“In Sudan you weren’t allowed to have a Christian name to an organization, it’s called Fellowship for African Relief, I worked there in the mission field in Northern Sudan in the mid-1980s as a nurse with an immunization program. But then the situation in the Sudan deteriorated drastically when an Islamist regime, that’s the kind of ideology behind nine eleven and Al Qaeda etcetera, took power by military a coup and declared Islamic military jihad against all who opposed it, including many moderate Muslims, as well as the Christians particularly, and traditional believers. Then war really broke out big time and it was a horrendous time – two million perished in that war; four-million were displaced, and every month the regime in Khartoum would announce that areas in southern Sudan, which was the main target area in the mountains which were open to UN Operation Life Line Sudan and the forbidden areas. Of course, it was in the forbidden areas that closed airstrips, carried out military offensives, and denied access so people could n’t take aid to the victims or tell the world what he was doing. I went thirty times to those forbidden air strips — the regime didn’t like me very much — but we got the evidence of what they were doing to their people and it really was full of war crimes: the slaughter of innocent civilians, slavery, abducting tens of thousands of women and children into slavery to carry out their purposes of forced Islamization and forced Arabization.”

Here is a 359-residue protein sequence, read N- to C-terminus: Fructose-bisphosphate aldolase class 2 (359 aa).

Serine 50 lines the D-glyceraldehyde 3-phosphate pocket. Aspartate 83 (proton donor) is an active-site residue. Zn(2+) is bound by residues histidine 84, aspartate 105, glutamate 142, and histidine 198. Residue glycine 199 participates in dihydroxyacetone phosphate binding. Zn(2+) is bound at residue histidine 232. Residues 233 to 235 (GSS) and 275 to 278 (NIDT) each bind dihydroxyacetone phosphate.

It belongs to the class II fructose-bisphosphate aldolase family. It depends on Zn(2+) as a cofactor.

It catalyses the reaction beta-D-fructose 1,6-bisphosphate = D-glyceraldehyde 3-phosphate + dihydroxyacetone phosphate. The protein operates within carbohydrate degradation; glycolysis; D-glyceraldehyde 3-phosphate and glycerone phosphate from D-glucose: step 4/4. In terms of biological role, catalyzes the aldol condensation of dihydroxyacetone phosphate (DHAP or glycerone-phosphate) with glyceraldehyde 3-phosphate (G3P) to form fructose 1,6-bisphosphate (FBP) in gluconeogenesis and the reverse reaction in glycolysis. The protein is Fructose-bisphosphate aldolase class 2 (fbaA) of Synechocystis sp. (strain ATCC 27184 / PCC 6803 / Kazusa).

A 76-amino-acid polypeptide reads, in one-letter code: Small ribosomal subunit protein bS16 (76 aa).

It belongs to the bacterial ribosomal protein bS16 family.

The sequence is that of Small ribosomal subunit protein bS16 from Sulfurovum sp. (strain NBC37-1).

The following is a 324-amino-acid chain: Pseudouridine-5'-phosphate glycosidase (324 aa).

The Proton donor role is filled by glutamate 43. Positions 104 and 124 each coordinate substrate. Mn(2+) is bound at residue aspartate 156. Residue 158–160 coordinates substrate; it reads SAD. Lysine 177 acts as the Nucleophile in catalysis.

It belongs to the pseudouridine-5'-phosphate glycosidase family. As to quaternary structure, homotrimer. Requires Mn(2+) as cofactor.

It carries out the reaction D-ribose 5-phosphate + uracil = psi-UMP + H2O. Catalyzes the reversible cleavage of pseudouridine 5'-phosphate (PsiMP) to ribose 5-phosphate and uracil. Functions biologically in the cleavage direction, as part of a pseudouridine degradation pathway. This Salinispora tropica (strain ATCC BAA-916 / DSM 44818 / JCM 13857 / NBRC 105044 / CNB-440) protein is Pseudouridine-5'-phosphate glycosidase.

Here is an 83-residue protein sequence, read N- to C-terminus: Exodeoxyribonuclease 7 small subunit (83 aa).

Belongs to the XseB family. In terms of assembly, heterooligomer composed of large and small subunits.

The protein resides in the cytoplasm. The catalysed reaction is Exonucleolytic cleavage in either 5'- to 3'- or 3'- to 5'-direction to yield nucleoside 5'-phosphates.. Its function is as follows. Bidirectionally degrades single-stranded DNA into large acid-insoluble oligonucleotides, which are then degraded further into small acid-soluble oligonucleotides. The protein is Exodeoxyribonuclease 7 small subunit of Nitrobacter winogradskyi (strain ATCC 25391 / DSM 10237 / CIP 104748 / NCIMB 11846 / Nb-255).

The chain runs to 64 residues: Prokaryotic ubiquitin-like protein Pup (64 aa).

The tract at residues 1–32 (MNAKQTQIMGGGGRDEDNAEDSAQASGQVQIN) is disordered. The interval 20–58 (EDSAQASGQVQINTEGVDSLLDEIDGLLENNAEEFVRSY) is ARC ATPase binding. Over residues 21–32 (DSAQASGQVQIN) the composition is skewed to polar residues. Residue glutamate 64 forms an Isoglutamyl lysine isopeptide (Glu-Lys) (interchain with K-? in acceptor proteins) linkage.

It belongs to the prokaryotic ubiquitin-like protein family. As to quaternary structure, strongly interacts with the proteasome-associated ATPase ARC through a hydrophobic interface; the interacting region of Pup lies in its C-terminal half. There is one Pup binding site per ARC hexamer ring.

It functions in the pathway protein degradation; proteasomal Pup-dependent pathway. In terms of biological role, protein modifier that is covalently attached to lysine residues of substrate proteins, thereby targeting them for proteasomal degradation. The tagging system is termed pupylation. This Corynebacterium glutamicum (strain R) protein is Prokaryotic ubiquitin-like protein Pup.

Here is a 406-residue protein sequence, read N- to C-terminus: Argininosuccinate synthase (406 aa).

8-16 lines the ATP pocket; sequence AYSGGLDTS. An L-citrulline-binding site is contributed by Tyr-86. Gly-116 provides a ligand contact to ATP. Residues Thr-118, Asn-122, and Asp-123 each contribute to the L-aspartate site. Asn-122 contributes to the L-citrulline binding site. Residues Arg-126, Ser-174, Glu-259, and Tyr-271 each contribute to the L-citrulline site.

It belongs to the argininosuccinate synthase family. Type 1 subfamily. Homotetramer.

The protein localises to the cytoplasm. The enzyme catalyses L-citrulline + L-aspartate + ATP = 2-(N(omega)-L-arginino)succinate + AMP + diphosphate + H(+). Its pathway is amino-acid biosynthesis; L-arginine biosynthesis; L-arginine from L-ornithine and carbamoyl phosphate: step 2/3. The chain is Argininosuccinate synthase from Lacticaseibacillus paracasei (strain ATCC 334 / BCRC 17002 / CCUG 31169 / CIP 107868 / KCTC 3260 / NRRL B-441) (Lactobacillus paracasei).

Baroness Cox explained that Sudan was traditionally and predominantly Arab and Muslim in the north, but there are Christians there.